offered him a flight home on their private Lockheed Electra Jr. The current airport at Flagstaff
(Pulliam) was not developed at this time, instead, Koch Field was the Flagstaff main airport.
Frye first met Riordan on November 22, 1927 when he had taken him and his wife for their
first flight over Prescott Arizona in a brand new 8-passenger Standard Air Lines Fokker
airliner. Jack made 6-promo flights that day with guests, even to the destination of early
Jerome. Frye was in Prescott as the honorary guest of the Arizona Industrial Congress meeting
and was staying at the famous Prescott Hassayampa Hotel. See Page 1927
See note from Riordan below:
Jack Frye, T.W.A. President, and his wife, picked me up at Albuquerque, N.M., October 24,
1941, at 10-10 a.m., and dropped me at Koch Field, Doney Park, Flagstaff, at 11:45 a.m.,
same day- Great Treat! T. A. R. (Timothy A. Riordan)
How was the flight on that Friday afternoon (before Halloween) in Jack's Lockheed 12A?
Flight miles from Albuquerque to Flagstaff: 329 miles
Time in the air: 1 hour and 35 minutes
Speed of the Lockheed twin at cruise: 226 m.p.h. (averaged)
Power plants: Twin Pratt and Whitney R-985 engines @ 450 h.p. each (combined 900 h.p.)
Without a doubt one of the fastest most sophisticated executive planes ever designed even by
today's standards! The Frye’s landed at Koch Field (which is now a housing development)
deplaned Riordan and took off for the Frye Airstrip at Cornville Road and 89A.
My interest in Jack Frye began 10 years ago,
when I obtained through auction, some
scrapbooks which held pictures of this man and
many other people, some named, some not. I
asked myself “who is this man who has signed a
signed photo from Eva Peron?” That one, I
treasure. Over the years, I would try and obtain
some or any information regarding him and then
lay it aside for extended periods of time. Lately,
I have found more time on my hands and began
in earnest to search, and voila, I stumbled across
your wonderful web site! You will never know
what it has meant to me to be able to read in
depth about a man who heretofore was an
enigma.... however, wonderfully captivating!
Some of the photos I have are 8 by 10 glossies,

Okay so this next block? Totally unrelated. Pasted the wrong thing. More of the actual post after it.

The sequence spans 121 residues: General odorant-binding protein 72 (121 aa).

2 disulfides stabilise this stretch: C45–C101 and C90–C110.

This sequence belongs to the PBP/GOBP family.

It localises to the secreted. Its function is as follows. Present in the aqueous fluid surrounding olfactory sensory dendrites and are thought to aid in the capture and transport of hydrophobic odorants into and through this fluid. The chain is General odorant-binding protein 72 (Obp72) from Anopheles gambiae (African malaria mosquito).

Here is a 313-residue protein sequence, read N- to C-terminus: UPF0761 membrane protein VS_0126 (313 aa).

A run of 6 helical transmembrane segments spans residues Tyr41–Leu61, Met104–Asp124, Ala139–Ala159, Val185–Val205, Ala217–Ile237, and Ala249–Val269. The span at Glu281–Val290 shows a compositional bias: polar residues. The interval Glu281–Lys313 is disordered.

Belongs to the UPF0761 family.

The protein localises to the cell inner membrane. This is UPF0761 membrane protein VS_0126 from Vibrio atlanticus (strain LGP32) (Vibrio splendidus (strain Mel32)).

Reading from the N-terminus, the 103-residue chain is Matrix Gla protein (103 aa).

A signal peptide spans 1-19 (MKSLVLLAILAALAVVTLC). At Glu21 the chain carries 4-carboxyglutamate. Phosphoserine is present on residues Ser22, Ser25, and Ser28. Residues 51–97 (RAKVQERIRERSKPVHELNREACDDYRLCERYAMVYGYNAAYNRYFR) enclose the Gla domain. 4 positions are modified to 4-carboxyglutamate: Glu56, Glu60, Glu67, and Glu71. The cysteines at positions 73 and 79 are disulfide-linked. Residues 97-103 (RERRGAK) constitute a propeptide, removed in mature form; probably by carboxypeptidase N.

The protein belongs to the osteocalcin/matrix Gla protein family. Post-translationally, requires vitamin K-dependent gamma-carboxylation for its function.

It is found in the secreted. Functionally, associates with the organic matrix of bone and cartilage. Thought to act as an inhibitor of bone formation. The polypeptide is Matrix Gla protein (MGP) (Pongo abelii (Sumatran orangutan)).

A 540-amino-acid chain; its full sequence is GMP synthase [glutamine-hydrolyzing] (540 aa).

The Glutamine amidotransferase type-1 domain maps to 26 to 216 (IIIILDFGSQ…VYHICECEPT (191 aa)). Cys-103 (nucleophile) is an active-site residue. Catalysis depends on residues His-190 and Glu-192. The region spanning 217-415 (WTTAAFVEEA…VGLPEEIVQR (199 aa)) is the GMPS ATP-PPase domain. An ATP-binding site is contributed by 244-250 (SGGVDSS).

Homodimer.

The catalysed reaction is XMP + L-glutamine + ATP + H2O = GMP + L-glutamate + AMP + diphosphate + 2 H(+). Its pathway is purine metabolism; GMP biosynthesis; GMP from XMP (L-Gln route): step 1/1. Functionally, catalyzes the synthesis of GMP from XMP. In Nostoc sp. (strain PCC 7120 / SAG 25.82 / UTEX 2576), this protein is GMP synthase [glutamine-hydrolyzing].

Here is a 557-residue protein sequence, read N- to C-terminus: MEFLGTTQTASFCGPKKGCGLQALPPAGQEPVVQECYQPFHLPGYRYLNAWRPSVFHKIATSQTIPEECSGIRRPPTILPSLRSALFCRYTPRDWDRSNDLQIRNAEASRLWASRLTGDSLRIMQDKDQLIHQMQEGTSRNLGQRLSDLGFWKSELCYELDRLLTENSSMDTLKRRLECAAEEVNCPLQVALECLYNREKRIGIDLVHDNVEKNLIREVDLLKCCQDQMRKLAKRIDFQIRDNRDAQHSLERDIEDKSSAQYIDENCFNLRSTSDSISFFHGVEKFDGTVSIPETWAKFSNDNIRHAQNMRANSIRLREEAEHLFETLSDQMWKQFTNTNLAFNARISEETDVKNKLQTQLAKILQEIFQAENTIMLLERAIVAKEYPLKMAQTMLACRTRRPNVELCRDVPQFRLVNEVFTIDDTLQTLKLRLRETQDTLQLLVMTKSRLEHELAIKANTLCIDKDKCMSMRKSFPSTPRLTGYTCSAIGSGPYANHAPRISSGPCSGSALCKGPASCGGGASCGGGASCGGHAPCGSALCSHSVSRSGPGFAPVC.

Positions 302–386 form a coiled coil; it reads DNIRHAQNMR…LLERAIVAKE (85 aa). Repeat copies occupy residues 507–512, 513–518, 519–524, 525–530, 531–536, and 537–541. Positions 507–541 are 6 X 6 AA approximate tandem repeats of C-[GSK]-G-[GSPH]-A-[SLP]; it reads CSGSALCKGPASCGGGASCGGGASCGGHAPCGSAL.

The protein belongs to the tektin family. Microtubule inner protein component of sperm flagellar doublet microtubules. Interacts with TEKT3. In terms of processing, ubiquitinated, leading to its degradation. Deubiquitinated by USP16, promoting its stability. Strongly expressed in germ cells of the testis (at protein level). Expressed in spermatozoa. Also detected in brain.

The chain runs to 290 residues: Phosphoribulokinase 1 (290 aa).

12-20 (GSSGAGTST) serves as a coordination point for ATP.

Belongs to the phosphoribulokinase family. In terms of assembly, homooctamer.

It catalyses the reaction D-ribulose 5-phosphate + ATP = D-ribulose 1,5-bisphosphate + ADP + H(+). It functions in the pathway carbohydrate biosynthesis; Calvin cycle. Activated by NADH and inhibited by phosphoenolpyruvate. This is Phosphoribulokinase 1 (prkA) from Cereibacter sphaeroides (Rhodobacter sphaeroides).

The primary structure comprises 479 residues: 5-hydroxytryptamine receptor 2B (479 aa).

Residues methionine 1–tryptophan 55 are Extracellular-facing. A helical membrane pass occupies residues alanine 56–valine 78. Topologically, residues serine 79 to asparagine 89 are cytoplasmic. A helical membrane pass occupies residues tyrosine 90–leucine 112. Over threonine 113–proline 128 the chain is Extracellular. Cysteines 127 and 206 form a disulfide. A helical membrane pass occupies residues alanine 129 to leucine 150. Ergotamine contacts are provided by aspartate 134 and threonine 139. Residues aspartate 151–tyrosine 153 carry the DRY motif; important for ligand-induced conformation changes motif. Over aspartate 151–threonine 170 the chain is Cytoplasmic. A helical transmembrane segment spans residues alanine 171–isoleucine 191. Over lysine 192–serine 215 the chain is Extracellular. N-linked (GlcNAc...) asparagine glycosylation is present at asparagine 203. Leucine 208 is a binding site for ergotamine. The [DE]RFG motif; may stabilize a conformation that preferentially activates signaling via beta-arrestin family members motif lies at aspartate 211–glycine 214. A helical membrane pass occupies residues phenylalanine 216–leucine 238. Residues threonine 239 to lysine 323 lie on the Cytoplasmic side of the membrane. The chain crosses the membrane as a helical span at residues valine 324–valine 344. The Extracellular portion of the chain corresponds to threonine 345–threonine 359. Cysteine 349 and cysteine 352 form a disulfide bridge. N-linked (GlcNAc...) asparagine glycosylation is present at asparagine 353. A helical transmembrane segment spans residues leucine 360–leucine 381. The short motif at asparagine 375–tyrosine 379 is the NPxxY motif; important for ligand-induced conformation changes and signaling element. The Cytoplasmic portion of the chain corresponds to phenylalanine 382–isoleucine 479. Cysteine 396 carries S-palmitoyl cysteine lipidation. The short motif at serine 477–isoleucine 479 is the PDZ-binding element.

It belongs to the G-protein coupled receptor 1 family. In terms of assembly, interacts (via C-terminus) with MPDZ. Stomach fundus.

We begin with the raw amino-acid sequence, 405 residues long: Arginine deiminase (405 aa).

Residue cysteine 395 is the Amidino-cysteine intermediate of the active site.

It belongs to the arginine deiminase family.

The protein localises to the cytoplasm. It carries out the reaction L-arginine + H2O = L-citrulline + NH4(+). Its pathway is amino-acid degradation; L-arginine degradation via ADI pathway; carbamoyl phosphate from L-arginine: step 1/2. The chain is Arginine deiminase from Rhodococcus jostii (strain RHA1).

and others, are sepia tones 11 x 9 ½ . I will try
and e-mail you a few to see how they come out
and if they are of interest to you.
The idea of giving me credit for them is fine by me. Have a million and one questions, most of
which you have covered on the website, which is richly done with obvious love and caring.
Thank you for contacting me back, and I don't want to be a pest, but if what I have lends itself
to your website, then I am so happy to have been of help! Sincerely, Joan R. LaPlace
Lost Photos and a Stranger's Generosity
Many local Sedona residents witnessed the arrival and departure of these beautiful polished to a
mirror finish TWA airliners. These flights were the VERY 1st by any major airline (TWA) into
the Sedona-Verde Valley region. However, they were not scheduled passenger service flights.
Frye Airstrip a.k.a. "Verde Valley Airport"
A TWA logo similar to that seen
below was stenciled on the nose of
Jack's Lockheed Electra NC18137
with "Research" under the circle.
Note the "Flight Research
Laboratory" lettering seen in the
image. To view other "Lost"
photos- Please see Page 1938.
(Left) is Jack's Lockheed
Electra NC18137 tied down
at Clemenceau Airport at
Cottonwood Arizona. This
is the only known color
image of this plane from
this timeframe. Scanned
from a slide, the image was
taken by Frye pilot Robby
Robinson, on a trip with
Frye and his wife to Sedona
in about 1942. Notice the
black anti-glare paint on
the cowlings and hood.
One fact need be stated about Jack Frye and his career with TWA. Jack's life with TWA was
24/7. In my opinion there wasn't any man involved with Transcontinental & Western Air in
Frye's time frame who was as dedicated to the company as Jack Frye was. This is just fact. The
reason I mention this is because when Jack was in flight, as in the Vega, Gamma, Electra Jr.,
or Lodestar, he was nearly always traveling to and from TWA business meetings and
engagements around the country. He regularly, several times a week, conducted business in the
air with clients. Any occasion that Jack had the time to use a TWA private plane for personal
business was more the exception than the rule, he didn't have much of a personal life- period.
Jack Frye also flew on TWA passenger airliners regularly, at which, he was sometimes the
captain, but more than not, he was seen working in a back row seat on TWA paper work. This is
why the press called Frye the "Flying President" and why Frye always had a private plane as
provided by TWA. These planes were also officially designated as Flight Research Laboratories
as this was the way TWA justified owning planes not being used for scheduled passenger
service. When these various planes were not in use for Jack Frye's presidential business, they
were used for flight research, another paramount endeavor of Frye and TWA. Regardless of
what one might hear, these planes were not readily used by other TWA associates, except
through the permission of Jack's Kansas City and Washington D.C. executive offices.
Jack had very little private life, something all his wives were forced to accept. Jack's wives, too,
were constantly at the beck and call of TWA, with the entertaining and promotion of the
airline. Most the time, if not every time Frye visited his ranch in Sedona, or any of his other